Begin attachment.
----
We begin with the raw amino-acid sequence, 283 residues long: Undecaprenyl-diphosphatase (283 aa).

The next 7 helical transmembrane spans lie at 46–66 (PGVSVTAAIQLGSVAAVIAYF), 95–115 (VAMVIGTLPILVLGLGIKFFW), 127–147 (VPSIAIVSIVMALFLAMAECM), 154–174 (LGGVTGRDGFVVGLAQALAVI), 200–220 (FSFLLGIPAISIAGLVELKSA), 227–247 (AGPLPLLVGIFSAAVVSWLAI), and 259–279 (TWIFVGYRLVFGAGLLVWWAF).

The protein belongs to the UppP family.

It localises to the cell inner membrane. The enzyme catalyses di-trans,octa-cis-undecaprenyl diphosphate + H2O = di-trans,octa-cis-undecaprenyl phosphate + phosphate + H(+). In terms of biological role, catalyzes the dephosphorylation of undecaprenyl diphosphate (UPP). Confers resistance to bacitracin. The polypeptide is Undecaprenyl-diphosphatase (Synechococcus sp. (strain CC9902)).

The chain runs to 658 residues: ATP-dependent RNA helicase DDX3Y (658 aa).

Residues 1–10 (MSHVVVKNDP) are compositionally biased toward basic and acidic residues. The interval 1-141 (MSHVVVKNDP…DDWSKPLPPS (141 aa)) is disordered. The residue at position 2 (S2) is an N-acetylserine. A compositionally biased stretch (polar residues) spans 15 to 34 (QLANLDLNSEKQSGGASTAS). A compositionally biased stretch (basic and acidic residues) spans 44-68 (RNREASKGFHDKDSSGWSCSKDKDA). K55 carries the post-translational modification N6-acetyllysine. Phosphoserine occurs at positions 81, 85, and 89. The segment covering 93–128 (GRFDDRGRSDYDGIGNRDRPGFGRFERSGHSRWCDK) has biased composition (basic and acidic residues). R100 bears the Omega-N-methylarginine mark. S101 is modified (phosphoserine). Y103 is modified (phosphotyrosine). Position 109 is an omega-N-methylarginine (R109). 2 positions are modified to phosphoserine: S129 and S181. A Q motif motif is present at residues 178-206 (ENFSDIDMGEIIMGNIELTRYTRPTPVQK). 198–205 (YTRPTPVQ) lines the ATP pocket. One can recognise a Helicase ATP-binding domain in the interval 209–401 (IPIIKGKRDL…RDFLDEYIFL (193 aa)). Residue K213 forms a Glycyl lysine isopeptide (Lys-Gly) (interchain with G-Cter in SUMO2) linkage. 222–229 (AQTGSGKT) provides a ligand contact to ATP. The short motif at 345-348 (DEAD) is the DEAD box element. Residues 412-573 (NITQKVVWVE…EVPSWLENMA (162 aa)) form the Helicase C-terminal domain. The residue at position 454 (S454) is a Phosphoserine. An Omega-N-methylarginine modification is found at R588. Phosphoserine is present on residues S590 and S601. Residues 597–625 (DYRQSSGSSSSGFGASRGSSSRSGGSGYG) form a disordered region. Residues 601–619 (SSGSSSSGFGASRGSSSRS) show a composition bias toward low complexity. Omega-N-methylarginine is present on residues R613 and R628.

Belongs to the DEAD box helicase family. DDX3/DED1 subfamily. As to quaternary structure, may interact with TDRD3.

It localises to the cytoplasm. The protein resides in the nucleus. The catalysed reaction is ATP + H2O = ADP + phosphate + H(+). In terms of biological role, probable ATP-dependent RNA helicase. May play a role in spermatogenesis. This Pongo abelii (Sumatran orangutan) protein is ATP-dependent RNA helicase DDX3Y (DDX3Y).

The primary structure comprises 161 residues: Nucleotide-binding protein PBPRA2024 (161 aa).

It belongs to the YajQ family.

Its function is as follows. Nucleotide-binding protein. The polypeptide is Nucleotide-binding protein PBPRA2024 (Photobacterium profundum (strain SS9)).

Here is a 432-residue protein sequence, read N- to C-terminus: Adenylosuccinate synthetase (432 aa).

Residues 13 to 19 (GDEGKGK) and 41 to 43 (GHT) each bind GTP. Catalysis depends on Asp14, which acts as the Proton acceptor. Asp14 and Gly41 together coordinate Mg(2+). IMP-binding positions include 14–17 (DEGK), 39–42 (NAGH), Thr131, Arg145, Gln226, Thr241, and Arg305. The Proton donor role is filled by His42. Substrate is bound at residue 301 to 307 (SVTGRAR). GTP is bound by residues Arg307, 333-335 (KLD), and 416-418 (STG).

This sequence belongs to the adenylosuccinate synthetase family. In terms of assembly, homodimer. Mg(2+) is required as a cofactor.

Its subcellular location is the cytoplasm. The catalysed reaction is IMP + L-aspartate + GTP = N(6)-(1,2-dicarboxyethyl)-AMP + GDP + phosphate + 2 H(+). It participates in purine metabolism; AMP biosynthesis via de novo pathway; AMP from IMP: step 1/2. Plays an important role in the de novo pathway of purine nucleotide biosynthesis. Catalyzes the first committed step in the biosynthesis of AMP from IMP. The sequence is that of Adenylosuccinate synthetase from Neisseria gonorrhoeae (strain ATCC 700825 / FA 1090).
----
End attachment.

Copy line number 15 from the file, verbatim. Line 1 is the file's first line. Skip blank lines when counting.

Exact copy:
Its subcellular location is the cytoplasm. The catalysed reaction is IMP + L-aspartate + GTP = N(6)-(1,2-dicarboxyethyl)-AMP + GDP + phosphate + 2 H(+). It participates in purine metabolism; AMP biosynthesis via de novo pathway; AMP from IMP: step 1/2. Plays an important role in the de novo pathway of purine nucleotide biosynthesis. Catalyzes the first committed step in the biosynthesis of AMP from IMP. The sequence is that of Adenylosuccinate synthetase from Neisseria gonorrhoeae (strain ATCC 700825 / FA 1090).